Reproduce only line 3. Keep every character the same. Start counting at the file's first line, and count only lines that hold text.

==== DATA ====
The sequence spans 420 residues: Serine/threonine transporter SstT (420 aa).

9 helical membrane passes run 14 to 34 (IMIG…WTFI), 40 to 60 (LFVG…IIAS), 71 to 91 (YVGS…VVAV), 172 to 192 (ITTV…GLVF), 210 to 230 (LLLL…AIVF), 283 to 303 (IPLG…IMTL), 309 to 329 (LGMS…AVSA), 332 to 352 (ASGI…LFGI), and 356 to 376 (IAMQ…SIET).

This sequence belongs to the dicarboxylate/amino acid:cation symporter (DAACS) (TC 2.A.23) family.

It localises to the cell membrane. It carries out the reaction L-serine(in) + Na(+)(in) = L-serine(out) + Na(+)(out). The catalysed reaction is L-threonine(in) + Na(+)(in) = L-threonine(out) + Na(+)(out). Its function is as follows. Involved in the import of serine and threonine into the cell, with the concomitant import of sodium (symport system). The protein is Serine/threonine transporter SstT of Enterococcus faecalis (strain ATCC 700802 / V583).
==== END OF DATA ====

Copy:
This sequence belongs to the dicarboxylate/amino acid:cation symporter (DAACS) (TC 2.A.23) family.